Walter Gilbert Biography, Life, Interesting Facts
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Walter Gilbert is a well-known American scientist in the area of molecular biology, physics, biophysics and biochemist who won the Nobel Prize in the field of chemistry. He is also recognized by his research that entailed the identification of messenger RNA, which led to more inventions in the genetic field. Walter Gilbert is currently eighty-five years.
On the 21st of March in 1932 Walter Gilbert was born in the city of Boston, Massachusetts in the States of America. The parents of Walter Gilbert were Richard V Gilbert who worked as an economist in the process of price administration during the Second World War. His mother was Emma (Cohen) who was a child psychologist. Emma a mother of two gave her children intelligence test and taught them how to read and write at home. The family later left Boston to reside in Washington D.C. where Gilbert joined the local public schools.
Early Career Beginnings
When Walter Gilbert was twelve years, he attempted a chemistry experiment which resulted in an explosion and broke apparatus. He ended up with an injured hand. His primary concern was why his operation was unsuccessful.
At a tender age, Walter Gilbert was a member of mineralogical society and an astronomical organization. He studied at Sidwell friend’s high school where he was intrigued by inorganic chemistry and nuclear physics. Walter Gilbert also attended the trinity college and Harvard University, where he graduated with a degree in physics in 1953 and a Master's in physics in 1954. He then proceeded to Cambridge University where he obtained his Ph.D. in physics under the supervision of the Abdus Salam who was also his doctoral advisor in 1957.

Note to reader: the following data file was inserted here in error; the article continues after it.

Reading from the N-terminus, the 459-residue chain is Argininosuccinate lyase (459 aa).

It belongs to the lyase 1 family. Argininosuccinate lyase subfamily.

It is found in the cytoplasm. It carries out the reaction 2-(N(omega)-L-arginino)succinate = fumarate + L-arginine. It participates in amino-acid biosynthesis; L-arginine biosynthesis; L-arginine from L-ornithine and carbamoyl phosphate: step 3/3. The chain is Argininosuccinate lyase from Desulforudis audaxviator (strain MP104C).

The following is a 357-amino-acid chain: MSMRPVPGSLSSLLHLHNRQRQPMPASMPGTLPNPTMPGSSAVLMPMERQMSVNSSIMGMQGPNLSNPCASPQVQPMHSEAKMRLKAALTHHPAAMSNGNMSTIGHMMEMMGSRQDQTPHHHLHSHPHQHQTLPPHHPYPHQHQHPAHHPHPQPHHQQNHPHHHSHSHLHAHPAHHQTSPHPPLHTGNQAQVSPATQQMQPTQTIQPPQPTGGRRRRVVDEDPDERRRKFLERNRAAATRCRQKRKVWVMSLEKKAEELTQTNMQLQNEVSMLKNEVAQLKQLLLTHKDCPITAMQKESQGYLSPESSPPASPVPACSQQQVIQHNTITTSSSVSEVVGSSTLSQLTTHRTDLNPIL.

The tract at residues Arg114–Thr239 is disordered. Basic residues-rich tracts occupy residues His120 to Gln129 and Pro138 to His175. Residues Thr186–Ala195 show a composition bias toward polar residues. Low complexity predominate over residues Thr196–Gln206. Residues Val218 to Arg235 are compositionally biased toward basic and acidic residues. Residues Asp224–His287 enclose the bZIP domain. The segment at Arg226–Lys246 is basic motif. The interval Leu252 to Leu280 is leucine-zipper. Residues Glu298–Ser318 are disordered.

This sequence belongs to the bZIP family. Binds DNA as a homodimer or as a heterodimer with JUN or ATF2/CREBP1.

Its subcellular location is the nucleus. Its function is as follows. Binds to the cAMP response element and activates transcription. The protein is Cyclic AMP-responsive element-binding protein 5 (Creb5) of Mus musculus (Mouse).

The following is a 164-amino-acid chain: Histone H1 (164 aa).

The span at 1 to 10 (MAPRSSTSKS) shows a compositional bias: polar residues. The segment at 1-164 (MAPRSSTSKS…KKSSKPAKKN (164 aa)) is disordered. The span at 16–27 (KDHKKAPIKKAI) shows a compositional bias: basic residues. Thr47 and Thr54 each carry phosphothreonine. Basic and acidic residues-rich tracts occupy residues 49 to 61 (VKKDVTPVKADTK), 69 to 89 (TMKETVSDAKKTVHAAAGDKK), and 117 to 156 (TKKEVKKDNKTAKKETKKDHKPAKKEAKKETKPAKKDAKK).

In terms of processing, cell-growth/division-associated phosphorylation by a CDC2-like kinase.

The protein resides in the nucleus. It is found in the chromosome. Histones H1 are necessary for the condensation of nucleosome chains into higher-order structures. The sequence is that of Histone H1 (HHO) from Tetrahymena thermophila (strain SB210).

In 1956 Walter Gilbert went back to Harvard University where he was appointed as an associate professor in physics and later in 1959 was promoted to become a professor of physics. In 1964 he became a professor of biochemistry. Since Gilbert's wife started working for James Watson, he was captivated by the problems in molecular biology thus begun working in the laboratory with Watson in most of the 1960's.
In 1970 Walter Gilbert developed a process of reading the nucleotide sequence of the DNA segment by using gel electrophoresis. In 1979 he was a co-founder of Biogen, a commercial genetic research corporation, and Myriad Genetics. Gilbert won the Nobel Prize in 1980 for his chemistry work in formulating methods for deducing the sequence of nucleotides in a nucleic acid. He left Biogen and became a chief proponent of the human genome project, an effort by the government to compile and complete map of gene sequence in the person's DNA.
In 1986, he propounded the RNA world thesis for the outset of life. He grounded on the concept first propounded by Carl Worse in 1967.After winning the US steel foundation Award from the national academy of sciences in 1968, Walter Gilbert was nominated as a foreign associate of the royal society of London.
Walter Gilbert has received various Awards including NAS awards in molecular biology in 1968, Nobel Prize in chemistry in 1980, Louisa gross Horowitz prize in 1980, Albert Lasker Award for basic medical research and Gardner Foundation International Award. In the same sequence, he won the Guggenheim fellowship for natural sciences in 1967.
Walter Gilbert has made various contributions to biology. For instance, he was the first to propound the occurrence of introns together with exons and the RNA world thesis, making a breakthrough in mRNA transcription and translation. Gilbert is a pioneer in biotechnology. He is the co-founder of myriad genetics and Biogen.
Walter Gilbert married Celia Stone in 1953 who is a poet, and they have two children, John Richard and Kate. Apart from his being interested in science, he is fascinated by the Chinese cooking and studied ancient arts. Later in life, he learned the skills of playing the piano. He currently resides in Massachusetts in the States of America.
Walter Gilbert aided by several other scientists wrote several papers. Some of them include: 'Climate change and the integrity of science' in 2010, 'Complex early genes' in 2005. Also, he also took part in writing 'The pattern of intron loss in 2005', Do introns favor or avoid regions of amino acid conservation? ( 2002). Some of his previous writing included: 'Centripetal modules and ancient introns' in 1999 and 'Dealing with database explosion' in 1997.
Walter Gilbert has currently gained interest in photography and spends most of his time as a professional photographer, and has had over fifty solo exhibitions around the world.